Publishing of Patent Applications

Posted Saturday, February 26, 2011.

Did you know the Patent and Trademark Office will reveal your invention 18 months after your application is filed by default? Isn’t the office supposed to keep your invention a secret until it’s patented? Is there a way to keep it confidential?

On one of the forms that accompanies a patent application to the Patent and Trademark Office (“PTO”), there is a section called “Publication Information”. The form is the Application Data Sheet – what practitioners and the PTO refer to as the “ADS” – and it mostly contains demographic information about the inventor. In the “Publication Information” section, there’s a checkbox called “Request Not to Publish”. By default, the contents of a patent application are published 18 months after filing. An inventor may, but not always, be able to prevent the application from being published.

It usually takes 3 years for a patent to issue from the time the application is filed. My clients have been surprised to find out that the PTO would disclose what they’ve invented before a patent issues. The general rule for most of the PTO’s history is that they keep the applications that are before them confidential. Has something changed?

Yes, in fact something did change. Several years ago, in the interest of harmonization with patent procedures in patent offices around the world, the United States began publishing applications just as other countries do. There is increased pressure for our patent law to be consistent with that of the rest of the world. One significant proposed change is for the United States to move from a “first to invent” system to the “first to file” system, but that’s a topic for another day.

With respect to application publishing, there are some drawbacks for U.S. inventors that result:

  1. If the patent never issues, prior to application publishing, an inventor could choose to practice the invention as a trade secret and still have some level of protection of intellectual property rights. But once the application publishes, it can’t be a trade secret any longer either.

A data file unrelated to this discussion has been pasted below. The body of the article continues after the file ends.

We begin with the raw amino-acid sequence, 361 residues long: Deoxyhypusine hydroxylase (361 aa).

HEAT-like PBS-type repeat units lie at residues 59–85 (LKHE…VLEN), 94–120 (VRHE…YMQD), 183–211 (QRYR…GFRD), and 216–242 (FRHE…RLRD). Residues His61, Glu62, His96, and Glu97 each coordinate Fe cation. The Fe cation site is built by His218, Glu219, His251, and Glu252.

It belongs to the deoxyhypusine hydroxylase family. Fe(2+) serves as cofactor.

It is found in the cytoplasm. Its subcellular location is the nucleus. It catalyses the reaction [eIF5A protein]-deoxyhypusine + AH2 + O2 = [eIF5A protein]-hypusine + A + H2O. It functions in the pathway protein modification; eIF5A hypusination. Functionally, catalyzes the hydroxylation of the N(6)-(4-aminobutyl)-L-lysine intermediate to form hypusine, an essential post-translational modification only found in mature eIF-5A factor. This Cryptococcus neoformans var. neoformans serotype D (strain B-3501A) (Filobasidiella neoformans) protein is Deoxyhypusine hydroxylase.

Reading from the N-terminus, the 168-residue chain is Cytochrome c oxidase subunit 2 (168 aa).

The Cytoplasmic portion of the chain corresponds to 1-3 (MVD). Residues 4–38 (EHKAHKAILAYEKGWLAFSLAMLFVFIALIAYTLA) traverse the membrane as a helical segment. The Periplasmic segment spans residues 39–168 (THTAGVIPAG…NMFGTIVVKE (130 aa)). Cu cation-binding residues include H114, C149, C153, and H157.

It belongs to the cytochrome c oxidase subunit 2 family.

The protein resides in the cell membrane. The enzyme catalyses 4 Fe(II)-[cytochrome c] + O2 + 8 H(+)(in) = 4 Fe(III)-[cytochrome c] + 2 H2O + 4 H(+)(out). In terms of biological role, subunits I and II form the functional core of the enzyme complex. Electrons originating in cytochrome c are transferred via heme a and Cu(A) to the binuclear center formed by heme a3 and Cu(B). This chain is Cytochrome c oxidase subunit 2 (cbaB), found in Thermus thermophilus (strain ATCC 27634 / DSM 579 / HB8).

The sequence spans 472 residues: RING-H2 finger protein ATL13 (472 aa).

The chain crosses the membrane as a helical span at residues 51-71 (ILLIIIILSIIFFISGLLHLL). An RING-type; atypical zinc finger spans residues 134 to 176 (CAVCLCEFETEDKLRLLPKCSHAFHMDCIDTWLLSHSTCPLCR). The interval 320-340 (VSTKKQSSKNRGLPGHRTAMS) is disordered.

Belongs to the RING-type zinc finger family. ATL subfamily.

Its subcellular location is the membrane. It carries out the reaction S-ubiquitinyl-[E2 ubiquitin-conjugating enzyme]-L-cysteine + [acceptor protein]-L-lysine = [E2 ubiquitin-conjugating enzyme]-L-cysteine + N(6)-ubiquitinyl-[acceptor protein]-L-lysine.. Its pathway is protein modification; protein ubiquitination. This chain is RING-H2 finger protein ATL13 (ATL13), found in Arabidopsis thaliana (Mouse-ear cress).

2. The patent office charges the inventor a publication fee! (Adding insult to injury, naturally.)

So why does the PTO have a checkbox on the Application Data Sheet called “Request Not to Publish”? If the inventor does not plan to seek patent protection outside the United States, then there are no world harmonization concerns and the PTO will grant the inventor’s request not to publish the application.

There is one very important wrinkle, which is that should the inventor decide to seek patent protection internationally after asking the PTO not to publish the application, the PTO must be notified of that decision. They will then publish the application as they would by default. But failing to inform the PTO that the inventor is seeking patent protection overseas in that instance means the application will automatically go abandoned. In other words, it will receive no further consideration for a United States Patent.

The upshot of all of that is that for clients of mine who only seek U.S. patent protection of their invention, I advise them not to publish. Otherwise it’s more expensive and forecloses the possibility of ever invoking trade secret protection. But inventors who take this advice and later change their minds about going for international patents must inform the PTO. The consequences of not doing so – a probable loss of your patent rights in the invention – are drastic.

EDIT: here is one reason why you might elect for the application to be published even when there is an option not to.

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